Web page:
Google founders Larry Page and Sergey Brin were Ph.D. students at Stanford University when search engines were just beginning to attempt to provide users with the ability to search the Internet for webpages that were contextually relevant to the keywords and phrases those users were typing into search boxes. The problem was that those first search engines could not tell the difference between a credible and reliable source of information and an unreliable information source. In the real world you are much more likely to take advice from someone who has proven themselves as an authority on a subject, rather than someone who simply has an opinion but no credible expertise.

Larry Page and Sergey Brin realized this and set out to create a way of solving this problem by giving search engines a way to distinguish between pages that have demonstrated credibility and those that have not. Larry and Sergey created an algorithm that scored every page based on the links that were pointing to that page from other webpages. Essentially, every link pointing to a page was a vote for that page as being a “quality” page. A page with a lot of links pointing to it was seen as an “important” page and getting a link from an “important” page that had a lot of links pointing to it would give you more “link juice” than getting a link from an “unimportant” page that did not have a lot of links pointing to it.

Larry and Sergey called this algorithm “PageRank” and they attempted to sell it to the existing search engines, unfortunately no one was interested in purchasing this new technology and so Larry and Sergey released their own search engine, named it Google, and lived happily every after.

Google Today

Today Google is a multinational Corporation and runs the most popular website in the world along with an incredible array of popular services. Even with all of the tools and the incredible popularity of their Android mobile platform, nearly all of Google’s profits come from their AdWords advertising platform. However, Google’s search engine remains their most popular service by far. For all of it’s complexity, Google’s business model relies on two pillars, Google Search to bring in the traffic and AdWords to monetize.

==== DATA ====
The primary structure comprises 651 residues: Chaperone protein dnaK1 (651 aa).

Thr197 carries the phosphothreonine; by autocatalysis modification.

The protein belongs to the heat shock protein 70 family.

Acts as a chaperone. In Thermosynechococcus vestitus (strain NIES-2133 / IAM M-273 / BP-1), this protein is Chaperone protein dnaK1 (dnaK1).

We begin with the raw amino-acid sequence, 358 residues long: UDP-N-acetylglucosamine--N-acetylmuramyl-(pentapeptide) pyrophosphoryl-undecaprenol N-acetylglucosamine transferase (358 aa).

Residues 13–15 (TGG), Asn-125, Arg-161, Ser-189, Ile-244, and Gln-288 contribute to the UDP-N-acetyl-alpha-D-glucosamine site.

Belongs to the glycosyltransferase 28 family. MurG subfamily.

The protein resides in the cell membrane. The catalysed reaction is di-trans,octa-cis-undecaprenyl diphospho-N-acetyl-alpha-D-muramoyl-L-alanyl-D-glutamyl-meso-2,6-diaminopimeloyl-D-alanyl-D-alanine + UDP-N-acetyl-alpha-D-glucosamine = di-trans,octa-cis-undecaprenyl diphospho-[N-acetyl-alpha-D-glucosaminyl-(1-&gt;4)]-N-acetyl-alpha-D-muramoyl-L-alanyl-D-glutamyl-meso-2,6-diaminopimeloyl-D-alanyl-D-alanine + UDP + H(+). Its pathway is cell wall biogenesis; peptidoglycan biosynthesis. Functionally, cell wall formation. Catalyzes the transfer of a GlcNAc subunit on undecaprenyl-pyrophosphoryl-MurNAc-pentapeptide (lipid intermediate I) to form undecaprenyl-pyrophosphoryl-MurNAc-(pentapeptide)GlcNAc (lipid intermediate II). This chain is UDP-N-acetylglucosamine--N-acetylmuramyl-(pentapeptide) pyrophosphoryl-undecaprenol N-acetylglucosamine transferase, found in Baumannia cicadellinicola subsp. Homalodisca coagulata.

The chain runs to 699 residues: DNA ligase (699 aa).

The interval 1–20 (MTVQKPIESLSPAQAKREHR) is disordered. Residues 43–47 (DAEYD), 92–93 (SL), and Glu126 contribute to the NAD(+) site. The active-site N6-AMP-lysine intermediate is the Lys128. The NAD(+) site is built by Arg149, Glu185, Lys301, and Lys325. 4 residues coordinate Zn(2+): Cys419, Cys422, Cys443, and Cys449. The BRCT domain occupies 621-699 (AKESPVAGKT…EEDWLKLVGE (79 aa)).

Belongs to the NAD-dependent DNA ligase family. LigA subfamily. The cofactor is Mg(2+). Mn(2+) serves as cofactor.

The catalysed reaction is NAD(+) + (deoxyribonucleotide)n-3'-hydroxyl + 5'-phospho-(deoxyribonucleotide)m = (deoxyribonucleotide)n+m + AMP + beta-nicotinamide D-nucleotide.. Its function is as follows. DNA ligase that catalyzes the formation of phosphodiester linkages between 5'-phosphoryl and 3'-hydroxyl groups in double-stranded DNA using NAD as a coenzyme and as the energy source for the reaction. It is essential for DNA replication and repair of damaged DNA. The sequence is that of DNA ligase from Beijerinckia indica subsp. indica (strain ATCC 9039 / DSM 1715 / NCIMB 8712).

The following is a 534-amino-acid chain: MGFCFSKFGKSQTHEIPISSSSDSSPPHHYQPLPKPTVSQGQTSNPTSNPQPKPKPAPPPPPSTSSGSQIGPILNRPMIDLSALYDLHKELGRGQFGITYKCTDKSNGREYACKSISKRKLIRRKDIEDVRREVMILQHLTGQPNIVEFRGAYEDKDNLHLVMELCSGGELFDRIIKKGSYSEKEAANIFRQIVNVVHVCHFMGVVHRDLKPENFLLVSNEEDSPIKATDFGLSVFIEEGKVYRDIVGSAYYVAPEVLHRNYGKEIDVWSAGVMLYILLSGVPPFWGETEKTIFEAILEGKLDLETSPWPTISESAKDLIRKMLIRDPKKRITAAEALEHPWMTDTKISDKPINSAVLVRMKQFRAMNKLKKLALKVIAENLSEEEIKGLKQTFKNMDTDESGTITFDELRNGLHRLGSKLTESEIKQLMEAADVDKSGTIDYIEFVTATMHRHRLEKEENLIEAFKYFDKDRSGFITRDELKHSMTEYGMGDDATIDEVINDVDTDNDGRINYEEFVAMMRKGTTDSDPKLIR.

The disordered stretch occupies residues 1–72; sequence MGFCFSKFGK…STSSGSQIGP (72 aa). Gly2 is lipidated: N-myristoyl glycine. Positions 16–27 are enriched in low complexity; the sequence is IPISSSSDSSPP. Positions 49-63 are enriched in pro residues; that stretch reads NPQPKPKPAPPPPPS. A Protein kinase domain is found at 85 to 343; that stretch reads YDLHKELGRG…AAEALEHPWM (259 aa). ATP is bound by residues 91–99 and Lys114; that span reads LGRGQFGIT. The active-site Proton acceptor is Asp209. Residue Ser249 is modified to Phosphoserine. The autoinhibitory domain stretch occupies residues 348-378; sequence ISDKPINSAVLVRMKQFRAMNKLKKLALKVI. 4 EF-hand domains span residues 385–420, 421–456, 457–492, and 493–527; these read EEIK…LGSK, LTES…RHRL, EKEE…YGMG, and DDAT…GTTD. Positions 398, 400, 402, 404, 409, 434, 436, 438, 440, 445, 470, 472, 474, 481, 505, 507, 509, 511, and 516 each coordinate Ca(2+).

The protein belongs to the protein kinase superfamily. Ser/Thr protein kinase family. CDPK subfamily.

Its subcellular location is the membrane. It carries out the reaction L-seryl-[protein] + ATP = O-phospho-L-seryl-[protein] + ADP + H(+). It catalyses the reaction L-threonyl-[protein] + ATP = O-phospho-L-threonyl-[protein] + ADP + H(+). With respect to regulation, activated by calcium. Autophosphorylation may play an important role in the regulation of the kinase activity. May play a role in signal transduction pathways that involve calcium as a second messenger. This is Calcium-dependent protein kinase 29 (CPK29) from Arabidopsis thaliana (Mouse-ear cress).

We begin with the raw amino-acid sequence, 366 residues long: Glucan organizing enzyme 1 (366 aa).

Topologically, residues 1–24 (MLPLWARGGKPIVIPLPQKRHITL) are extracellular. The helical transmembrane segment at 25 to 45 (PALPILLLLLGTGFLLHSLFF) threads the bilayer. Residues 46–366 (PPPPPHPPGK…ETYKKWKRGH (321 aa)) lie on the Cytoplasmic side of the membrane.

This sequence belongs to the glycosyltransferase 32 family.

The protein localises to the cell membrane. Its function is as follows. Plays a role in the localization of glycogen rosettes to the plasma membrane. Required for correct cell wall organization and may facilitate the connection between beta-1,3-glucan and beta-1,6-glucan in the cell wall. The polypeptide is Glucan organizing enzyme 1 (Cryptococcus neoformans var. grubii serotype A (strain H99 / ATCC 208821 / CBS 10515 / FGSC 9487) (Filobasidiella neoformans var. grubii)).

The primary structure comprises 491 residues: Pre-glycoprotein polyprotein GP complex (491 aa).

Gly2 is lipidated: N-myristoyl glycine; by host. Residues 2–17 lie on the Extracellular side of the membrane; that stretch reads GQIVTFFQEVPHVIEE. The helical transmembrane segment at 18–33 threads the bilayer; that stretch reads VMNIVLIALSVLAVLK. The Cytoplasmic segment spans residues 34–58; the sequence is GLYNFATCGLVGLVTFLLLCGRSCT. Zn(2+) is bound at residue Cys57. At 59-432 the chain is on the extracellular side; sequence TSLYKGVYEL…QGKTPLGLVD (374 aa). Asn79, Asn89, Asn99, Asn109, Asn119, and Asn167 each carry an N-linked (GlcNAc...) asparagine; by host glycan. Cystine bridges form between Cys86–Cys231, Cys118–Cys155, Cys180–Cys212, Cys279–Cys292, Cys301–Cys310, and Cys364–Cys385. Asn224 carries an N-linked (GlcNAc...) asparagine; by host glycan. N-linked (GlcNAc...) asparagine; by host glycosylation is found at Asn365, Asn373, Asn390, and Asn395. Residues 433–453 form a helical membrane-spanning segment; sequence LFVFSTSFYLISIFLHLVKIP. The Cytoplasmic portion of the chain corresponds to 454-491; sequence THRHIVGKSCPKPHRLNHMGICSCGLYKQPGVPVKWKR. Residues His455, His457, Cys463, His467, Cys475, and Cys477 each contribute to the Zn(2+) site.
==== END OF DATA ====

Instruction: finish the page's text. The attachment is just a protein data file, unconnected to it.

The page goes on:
From the beginning, Google’s mantra was “to organize the world’s information and make it universally accessible and useful” and this is exactly what their organic search results have done. The organic search results utilize a complex algorithm that consists of over 200 different factors to find, analyze, score and categorize webpages, slicing and dicing their information so that it can be presented in a variety of formats that Google has created to help their users quickly and easily find whatever they are looking for online.

The main feature of the organic search results is that they are “free”. They are supposed to give every webpage an equal opportunity to rank in the search results based on the merits of that page. You cannot directly buy your way onto the search results.

The Birth of the SEO Industry

Soon after Google launched in 1998, a new field of online marketing specialization emerged. It was called Search Engine Optimization (SEO) and it’s goal was to help websites achieve high rankings in Google and other search engines for specific keywords and phrases that target customers were likely to use when looking for their products and services online. While Google closely guarded the secrets of its ranking algorithm, SEO professionals quickly reverse engineered results to figure out how to manipulate the organic search results and began offering SEO services.

Through a combination of optimizing the information provided by a website and building links to it, SEO gave website owners the ability to climb the rankings and gain massive exposure for important search terms.

Over time, as Google has become more sophisticated in it’s ability to understand and categorize different types of content, the features of Google Search have been continuously expanded. In the next section we will take a look at the different features of Google SERPs (Search Engine Result Pages).

And The World...

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